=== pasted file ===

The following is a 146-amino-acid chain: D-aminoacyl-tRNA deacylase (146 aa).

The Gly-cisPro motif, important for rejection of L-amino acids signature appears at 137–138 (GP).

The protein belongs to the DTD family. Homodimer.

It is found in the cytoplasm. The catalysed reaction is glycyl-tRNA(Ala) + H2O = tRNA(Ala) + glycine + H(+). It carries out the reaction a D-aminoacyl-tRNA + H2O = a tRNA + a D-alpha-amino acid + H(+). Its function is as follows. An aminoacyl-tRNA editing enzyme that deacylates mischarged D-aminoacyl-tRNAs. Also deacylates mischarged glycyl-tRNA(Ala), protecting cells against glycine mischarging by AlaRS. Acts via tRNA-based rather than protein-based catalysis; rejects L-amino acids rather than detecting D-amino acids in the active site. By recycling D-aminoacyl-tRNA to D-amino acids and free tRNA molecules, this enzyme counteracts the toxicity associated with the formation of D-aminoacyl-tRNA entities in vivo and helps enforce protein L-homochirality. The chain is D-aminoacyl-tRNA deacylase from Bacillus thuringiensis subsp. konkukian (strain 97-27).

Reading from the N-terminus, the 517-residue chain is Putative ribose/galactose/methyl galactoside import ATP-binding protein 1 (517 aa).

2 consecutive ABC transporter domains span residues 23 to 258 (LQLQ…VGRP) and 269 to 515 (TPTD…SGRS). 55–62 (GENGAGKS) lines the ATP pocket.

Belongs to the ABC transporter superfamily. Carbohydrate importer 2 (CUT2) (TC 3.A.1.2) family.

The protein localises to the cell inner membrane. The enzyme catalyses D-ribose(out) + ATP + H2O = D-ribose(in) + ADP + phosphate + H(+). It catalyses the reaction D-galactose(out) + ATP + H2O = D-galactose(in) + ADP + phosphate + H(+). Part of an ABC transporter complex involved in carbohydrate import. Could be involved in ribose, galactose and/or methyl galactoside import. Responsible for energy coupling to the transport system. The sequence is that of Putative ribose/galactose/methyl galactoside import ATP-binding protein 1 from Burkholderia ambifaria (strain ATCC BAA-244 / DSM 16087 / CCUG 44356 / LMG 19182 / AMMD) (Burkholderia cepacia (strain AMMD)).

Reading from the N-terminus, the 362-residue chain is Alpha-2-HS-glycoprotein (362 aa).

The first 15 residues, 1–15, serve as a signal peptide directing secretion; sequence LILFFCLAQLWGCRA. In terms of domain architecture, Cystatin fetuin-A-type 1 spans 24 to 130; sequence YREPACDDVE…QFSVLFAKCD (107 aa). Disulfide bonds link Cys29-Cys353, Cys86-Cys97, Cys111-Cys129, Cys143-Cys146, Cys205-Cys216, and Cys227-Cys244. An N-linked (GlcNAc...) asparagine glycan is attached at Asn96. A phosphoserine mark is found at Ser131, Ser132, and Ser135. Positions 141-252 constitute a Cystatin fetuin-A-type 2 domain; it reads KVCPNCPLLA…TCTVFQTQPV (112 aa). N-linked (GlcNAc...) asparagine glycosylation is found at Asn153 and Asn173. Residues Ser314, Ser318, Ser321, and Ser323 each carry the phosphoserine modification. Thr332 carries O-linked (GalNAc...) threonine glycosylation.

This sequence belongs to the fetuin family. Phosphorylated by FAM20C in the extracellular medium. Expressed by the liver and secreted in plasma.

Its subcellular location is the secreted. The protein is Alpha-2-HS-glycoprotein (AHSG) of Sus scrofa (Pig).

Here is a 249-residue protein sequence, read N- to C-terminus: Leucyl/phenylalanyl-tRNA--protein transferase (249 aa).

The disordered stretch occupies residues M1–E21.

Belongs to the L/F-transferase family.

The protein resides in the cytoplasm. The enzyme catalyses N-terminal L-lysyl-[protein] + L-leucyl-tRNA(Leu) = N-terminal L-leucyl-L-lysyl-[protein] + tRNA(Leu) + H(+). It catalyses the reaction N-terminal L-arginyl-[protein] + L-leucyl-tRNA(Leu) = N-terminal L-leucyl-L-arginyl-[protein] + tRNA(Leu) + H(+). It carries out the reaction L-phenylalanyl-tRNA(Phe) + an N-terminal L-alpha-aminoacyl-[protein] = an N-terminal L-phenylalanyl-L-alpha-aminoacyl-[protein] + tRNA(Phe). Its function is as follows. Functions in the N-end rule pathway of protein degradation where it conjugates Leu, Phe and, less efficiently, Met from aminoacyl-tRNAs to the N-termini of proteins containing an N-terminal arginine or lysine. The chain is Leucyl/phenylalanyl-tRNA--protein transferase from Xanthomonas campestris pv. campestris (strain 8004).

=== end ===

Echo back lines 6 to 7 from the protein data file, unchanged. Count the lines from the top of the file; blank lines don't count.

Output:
2 consecutive ABC transporter domains span residues 23 to 258 (LQLQ…VGRP) and 269 to 515 (TPTD…SGRS). 55–62 (GENGAGKS) lines the ATP pocket.

Belongs to the ABC transporter superfamily. Carbohydrate importer 2 (CUT2) (TC 3.A.1.2) family.